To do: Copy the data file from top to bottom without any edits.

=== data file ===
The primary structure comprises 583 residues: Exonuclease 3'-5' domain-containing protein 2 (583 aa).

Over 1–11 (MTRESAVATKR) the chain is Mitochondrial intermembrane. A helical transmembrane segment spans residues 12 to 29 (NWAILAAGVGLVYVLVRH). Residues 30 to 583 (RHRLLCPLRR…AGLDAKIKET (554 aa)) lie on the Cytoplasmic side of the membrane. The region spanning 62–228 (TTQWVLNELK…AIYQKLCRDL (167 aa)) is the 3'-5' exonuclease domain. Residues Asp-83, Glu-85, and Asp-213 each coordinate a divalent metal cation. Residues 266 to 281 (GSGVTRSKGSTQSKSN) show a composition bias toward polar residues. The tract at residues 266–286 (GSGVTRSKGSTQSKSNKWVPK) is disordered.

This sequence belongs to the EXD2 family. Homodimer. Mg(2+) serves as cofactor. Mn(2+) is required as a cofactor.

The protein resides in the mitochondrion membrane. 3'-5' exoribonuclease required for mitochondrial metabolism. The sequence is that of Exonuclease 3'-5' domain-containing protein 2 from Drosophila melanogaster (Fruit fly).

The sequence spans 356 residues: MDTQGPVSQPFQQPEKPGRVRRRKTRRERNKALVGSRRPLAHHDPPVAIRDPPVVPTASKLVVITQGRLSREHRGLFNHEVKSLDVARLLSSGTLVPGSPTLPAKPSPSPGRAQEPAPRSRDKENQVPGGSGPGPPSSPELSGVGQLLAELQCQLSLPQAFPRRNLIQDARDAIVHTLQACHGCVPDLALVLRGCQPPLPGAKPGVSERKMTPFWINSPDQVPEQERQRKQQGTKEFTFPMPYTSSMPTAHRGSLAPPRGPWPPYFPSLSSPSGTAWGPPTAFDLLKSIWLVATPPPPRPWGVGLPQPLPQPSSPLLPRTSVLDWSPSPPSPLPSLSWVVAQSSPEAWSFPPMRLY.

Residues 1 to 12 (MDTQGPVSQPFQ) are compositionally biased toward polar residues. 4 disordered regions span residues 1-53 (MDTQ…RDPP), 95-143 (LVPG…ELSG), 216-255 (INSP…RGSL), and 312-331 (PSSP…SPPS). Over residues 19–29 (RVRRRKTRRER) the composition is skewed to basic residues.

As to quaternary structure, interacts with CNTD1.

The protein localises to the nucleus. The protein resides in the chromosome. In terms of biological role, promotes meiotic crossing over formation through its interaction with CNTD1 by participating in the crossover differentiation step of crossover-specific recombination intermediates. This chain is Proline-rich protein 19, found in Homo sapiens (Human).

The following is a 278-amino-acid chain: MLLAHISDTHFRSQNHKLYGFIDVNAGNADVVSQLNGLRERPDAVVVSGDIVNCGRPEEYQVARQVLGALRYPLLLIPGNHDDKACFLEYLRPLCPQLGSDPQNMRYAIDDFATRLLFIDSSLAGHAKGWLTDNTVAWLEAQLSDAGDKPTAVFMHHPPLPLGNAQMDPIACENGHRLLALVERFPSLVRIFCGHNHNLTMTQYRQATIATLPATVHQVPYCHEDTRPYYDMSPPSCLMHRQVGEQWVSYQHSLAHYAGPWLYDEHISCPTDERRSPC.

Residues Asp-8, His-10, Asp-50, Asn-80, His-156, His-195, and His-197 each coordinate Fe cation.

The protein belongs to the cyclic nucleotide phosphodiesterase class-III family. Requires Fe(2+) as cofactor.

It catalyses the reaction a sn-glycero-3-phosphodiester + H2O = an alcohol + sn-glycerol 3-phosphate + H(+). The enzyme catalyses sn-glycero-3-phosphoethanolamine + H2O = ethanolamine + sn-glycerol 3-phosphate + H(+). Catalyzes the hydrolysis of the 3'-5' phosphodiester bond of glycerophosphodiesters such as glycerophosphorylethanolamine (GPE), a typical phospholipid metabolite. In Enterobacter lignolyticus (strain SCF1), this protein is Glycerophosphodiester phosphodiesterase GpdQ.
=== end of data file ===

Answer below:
The primary structure comprises 583 residues: Exonuclease 3'-5' domain-containing protein 2 (583 aa).

Over 1–11 (MTRESAVATKR) the chain is Mitochondrial intermembrane. A helical transmembrane segment spans residues 12 to 29 (NWAILAAGVGLVYVLVRH). Residues 30 to 583 (RHRLLCPLRR…AGLDAKIKET (554 aa)) lie on the Cytoplasmic side of the membrane. The region spanning 62–228 (TTQWVLNELK…AIYQKLCRDL (167 aa)) is the 3'-5' exonuclease domain. Residues Asp-83, Glu-85, and Asp-213 each coordinate a divalent metal cation. Residues 266 to 281 (GSGVTRSKGSTQSKSN) show a composition bias toward polar residues. The tract at residues 266–286 (GSGVTRSKGSTQSKSNKWVPK) is disordered.

This sequence belongs to the EXD2 family. Homodimer. Mg(2+) serves as cofactor. Mn(2+) is required as a cofactor.

The protein resides in the mitochondrion membrane. 3'-5' exoribonuclease required for mitochondrial metabolism. The sequence is that of Exonuclease 3'-5' domain-containing protein 2 from Drosophila melanogaster (Fruit fly).

The sequence spans 356 residues: MDTQGPVSQPFQQPEKPGRVRRRKTRRERNKALVGSRRPLAHHDPPVAIRDPPVVPTASKLVVITQGRLSREHRGLFNHEVKSLDVARLLSSGTLVPGSPTLPAKPSPSPGRAQEPAPRSRDKENQVPGGSGPGPPSSPELSGVGQLLAELQCQLSLPQAFPRRNLIQDARDAIVHTLQACHGCVPDLALVLRGCQPPLPGAKPGVSERKMTPFWINSPDQVPEQERQRKQQGTKEFTFPMPYTSSMPTAHRGSLAPPRGPWPPYFPSLSSPSGTAWGPPTAFDLLKSIWLVATPPPPRPWGVGLPQPLPQPSSPLLPRTSVLDWSPSPPSPLPSLSWVVAQSSPEAWSFPPMRLY.

Residues 1 to 12 (MDTQGPVSQPFQ) are compositionally biased toward polar residues. 4 disordered regions span residues 1-53 (MDTQ…RDPP), 95-143 (LVPG…ELSG), 216-255 (INSP…RGSL), and 312-331 (PSSP…SPPS). Over residues 19–29 (RVRRRKTRRER) the composition is skewed to basic residues.

As to quaternary structure, interacts with CNTD1.

The protein localises to the nucleus. The protein resides in the chromosome. In terms of biological role, promotes meiotic crossing over formation through its interaction with CNTD1 by participating in the crossover differentiation step of crossover-specific recombination intermediates. This chain is Proline-rich protein 19, found in Homo sapiens (Human).

The following is a 278-amino-acid chain: MLLAHISDTHFRSQNHKLYGFIDVNAGNADVVSQLNGLRERPDAVVVSGDIVNCGRPEEYQVARQVLGALRYPLLLIPGNHDDKACFLEYLRPLCPQLGSDPQNMRYAIDDFATRLLFIDSSLAGHAKGWLTDNTVAWLEAQLSDAGDKPTAVFMHHPPLPLGNAQMDPIACENGHRLLALVERFPSLVRIFCGHNHNLTMTQYRQATIATLPATVHQVPYCHEDTRPYYDMSPPSCLMHRQVGEQWVSYQHSLAHYAGPWLYDEHISCPTDERRSPC.

Residues Asp-8, His-10, Asp-50, Asn-80, His-156, His-195, and His-197 each coordinate Fe cation.

The protein belongs to the cyclic nucleotide phosphodiesterase class-III family. Requires Fe(2+) as cofactor.

It catalyses the reaction a sn-glycero-3-phosphodiester + H2O = an alcohol + sn-glycerol 3-phosphate + H(+). The enzyme catalyses sn-glycero-3-phosphoethanolamine + H2O = ethanolamine + sn-glycerol 3-phosphate + H(+). Catalyzes the hydrolysis of the 3'-5' phosphodiester bond of glycerophosphodiesters such as glycerophosphorylethanolamine (GPE), a typical phospholipid metabolite. In Enterobacter lignolyticus (strain SCF1), this protein is Glycerophosphodiester phosphodiesterase GpdQ.